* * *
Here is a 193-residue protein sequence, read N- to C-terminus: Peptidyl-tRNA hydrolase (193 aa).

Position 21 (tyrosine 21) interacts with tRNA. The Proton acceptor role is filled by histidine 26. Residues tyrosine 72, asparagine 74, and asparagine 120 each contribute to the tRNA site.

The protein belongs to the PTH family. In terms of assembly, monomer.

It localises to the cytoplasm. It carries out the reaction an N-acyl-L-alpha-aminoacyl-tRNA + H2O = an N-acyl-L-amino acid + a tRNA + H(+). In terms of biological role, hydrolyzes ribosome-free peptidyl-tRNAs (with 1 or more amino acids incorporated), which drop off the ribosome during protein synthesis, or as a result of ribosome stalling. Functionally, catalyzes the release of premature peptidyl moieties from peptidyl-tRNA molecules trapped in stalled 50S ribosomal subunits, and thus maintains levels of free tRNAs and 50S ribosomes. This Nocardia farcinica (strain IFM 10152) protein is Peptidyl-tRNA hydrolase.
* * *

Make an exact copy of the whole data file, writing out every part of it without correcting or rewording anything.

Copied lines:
Here is a 193-residue protein sequence, read N- to C-terminus: Peptidyl-tRNA hydrolase (193 aa).

Position 21 (tyrosine 21) interacts with tRNA. The Proton acceptor role is filled by histidine 26. Residues tyrosine 72, asparagine 74, and asparagine 120 each contribute to the tRNA site.

The protein belongs to the PTH family. In terms of assembly, monomer.

It localises to the cytoplasm. It carries out the reaction an N-acyl-L-alpha-aminoacyl-tRNA + H2O = an N-acyl-L-amino acid + a tRNA + H(+). In terms of biological role, hydrolyzes ribosome-free peptidyl-tRNAs (with 1 or more amino acids incorporated), which drop off the ribosome during protein synthesis, or as a result of ribosome stalling. Functionally, catalyzes the release of premature peptidyl moieties from peptidyl-tRNA molecules trapped in stalled 50S ribosomal subunits, and thus maintains levels of free tRNAs and 50S ribosomes. This Nocardia farcinica (strain IFM 10152) protein is Peptidyl-tRNA hydrolase.